Thirteen thousand feet, autopilot engaged, it will be three hours before we arrive at Arua in western Uganda. Smoothly above the clouds we fly­—seven sleeping Norwegian missionaries, one Congolese pastor, and a Canadian agricultural economist beside me. It’s about noon, and I expect to get home around seven. Feeling tired already, I strike up a conversation with the missionary to my right. We talk about Canada and America, about politics and economics, and we talk about what works and doesn’t work with ministry projects in Congo. We educate each other for a few hours, trading flying lessons for economic theory in the third world. At Arua I take on another barrel of fuel and swallow a glorious bottle of chilly Coca-Cola. One hour to Entebbe International Airport where we add six hundred liters of fuel for the final leg home and where I wash my hands for the first time in a long while.

On the ramp at Entebbe are 747s and elegant, widebody Airbus aircraft from Europe. My humble airplane is parked nearby, utterly dwarfed. I often wonder what the airline Captains think when they see me—dirty, tussled hair, four gold bars on my shoulders, filing a flight plan at the briefing office. Do they wonder where I’ve come from or can they imagine where I just spent the night? I occasionally look up at the jumbo jets and think “I could be flying one of those.” I could be clean-smelling and well groomed, flying in comfort and spending my nights at the Grand Regency. But would I be content? I don’t know. Maybe. One thing’s for sure—I would be a lot chubbier.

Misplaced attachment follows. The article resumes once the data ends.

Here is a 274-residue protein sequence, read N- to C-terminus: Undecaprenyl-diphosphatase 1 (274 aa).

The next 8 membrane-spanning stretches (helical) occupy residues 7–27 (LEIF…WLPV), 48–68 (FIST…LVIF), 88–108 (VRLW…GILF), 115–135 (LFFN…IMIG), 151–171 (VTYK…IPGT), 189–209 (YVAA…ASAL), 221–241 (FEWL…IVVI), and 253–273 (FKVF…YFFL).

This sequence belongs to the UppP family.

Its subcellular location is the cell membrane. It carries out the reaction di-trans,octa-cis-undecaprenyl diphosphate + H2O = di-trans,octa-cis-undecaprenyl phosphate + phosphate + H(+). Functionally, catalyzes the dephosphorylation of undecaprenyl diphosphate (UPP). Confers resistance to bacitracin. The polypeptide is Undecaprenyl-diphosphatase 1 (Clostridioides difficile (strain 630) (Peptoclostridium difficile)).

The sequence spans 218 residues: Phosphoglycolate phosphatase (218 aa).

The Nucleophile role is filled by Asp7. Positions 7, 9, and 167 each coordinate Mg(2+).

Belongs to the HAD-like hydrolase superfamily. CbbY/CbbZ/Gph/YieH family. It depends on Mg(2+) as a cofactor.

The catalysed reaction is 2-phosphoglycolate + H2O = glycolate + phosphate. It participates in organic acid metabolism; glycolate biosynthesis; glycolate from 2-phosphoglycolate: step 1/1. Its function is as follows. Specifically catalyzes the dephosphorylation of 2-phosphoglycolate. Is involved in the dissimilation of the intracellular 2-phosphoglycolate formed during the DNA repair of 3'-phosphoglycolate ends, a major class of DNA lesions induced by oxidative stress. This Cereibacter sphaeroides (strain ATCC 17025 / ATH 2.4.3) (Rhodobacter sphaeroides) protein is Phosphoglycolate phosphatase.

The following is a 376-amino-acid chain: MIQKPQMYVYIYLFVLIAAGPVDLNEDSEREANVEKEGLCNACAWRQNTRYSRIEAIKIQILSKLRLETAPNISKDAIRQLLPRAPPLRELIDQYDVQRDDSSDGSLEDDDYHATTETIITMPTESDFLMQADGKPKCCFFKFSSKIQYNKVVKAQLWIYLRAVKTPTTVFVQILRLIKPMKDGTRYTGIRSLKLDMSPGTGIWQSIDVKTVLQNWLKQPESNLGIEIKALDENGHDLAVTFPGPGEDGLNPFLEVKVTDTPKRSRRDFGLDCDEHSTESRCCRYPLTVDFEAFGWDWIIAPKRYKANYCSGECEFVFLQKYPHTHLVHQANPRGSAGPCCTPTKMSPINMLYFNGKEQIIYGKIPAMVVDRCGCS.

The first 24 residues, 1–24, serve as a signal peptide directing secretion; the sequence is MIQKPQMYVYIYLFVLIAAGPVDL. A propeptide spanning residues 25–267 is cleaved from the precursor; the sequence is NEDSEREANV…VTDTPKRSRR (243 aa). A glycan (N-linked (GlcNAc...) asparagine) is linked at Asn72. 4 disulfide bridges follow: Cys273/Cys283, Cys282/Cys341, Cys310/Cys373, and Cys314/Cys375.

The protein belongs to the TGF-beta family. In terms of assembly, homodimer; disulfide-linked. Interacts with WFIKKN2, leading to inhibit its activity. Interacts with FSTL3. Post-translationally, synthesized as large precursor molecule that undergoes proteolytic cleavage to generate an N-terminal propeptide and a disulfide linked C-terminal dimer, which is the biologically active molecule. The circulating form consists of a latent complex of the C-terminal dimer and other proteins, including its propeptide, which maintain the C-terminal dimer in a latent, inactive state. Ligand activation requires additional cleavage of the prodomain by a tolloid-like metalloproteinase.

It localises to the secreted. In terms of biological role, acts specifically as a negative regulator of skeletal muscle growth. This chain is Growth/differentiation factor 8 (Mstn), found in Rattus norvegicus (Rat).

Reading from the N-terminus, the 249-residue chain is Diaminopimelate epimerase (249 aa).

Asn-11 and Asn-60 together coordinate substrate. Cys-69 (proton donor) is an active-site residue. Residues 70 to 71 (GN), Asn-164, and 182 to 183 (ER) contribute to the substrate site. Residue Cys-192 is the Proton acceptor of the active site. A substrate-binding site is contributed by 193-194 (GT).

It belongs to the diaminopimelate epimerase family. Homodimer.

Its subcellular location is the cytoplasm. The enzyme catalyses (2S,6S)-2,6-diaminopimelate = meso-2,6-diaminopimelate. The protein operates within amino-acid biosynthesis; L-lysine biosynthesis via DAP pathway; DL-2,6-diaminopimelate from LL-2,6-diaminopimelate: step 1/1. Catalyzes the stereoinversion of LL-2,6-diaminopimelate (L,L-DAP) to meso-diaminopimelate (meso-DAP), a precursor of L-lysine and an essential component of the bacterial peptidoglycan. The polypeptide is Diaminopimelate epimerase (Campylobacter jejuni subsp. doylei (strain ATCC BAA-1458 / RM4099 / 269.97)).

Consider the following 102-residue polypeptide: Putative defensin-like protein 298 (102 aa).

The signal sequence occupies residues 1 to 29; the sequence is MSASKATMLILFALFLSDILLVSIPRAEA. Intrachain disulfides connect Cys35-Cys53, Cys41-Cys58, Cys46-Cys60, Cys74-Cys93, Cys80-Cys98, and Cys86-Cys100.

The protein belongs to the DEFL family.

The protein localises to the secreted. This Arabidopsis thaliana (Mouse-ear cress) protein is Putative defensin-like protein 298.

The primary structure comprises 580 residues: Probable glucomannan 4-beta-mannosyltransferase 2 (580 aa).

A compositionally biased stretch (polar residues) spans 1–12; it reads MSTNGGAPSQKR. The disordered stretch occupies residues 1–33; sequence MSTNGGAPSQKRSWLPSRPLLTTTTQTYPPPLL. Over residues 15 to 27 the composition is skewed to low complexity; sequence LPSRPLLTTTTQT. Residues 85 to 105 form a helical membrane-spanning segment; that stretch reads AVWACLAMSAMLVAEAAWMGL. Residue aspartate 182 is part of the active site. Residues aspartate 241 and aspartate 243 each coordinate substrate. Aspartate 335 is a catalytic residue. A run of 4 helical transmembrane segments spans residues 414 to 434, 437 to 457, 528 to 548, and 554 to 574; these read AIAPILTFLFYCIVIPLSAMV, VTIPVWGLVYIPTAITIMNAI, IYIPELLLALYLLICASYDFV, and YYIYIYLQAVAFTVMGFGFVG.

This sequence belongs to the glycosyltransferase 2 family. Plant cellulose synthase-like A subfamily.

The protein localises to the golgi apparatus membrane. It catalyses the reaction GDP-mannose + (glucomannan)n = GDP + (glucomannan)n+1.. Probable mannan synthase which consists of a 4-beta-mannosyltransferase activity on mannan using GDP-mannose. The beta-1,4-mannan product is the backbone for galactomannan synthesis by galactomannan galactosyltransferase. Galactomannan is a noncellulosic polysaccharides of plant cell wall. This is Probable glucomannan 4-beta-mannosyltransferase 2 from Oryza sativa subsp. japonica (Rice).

Perched on the northern curve of Lake Victoria, we depart from Entebbe right over the water and make a quick left turn for home. Flying east, I will fight a headwind all the way. At the end of a very long day, the wind will ultimately determine if I land by sunset or not. If I can’t, I will have to file an IFR flight plan with Nairobi and make an approach to the international airport. Either way, I will be closer to home. The two hour flight over the lake and into western Kenya is slow and quiet. We are all too exhausted to converse so I slip in a CD and turn up the volume. Leaving home makes coming home all the sweeter. It’s one of the hidden perks of being a pilot. I think about Renee and the kids and how nice it will be to sleep-in tomorrow, have a normal breakfast, and relax for a day. Flying out here I encounter a world of broken hearts and dashed hopes—a world where the rages of sin are not concealed by fine clothes, promising careers, or trips to the mini-mall. It is from this world that my home welcomes me. I wonder if Renee knows what a fortress of goodness she cultivates within the walls of our little apartment, and that whenever I point my airplane home, I am running there for refuge. Five minutes before sundown, my wheels squeak onto the pavement again at Wilson Airport. I am so very tired.

I cut the fuel as we pull up to the hanger and the engine spools down with a sigh—the Caravan looks as worn and ragged as I do. I gather my things and start for home. After a few steps I stop, as I often do, and turn to look upon the airplane that just carried me two thousand miles for two days in four countries in Africa. It really is quite beautiful. I think about all the places this airplane has been, the things it has seen, and the immeasurable difference it’s making in the broad work of “making disciples.” That feeling of being blessed comes over me again and I thank God for letting me do what I do here. And I wonder how I can ever stop doing it.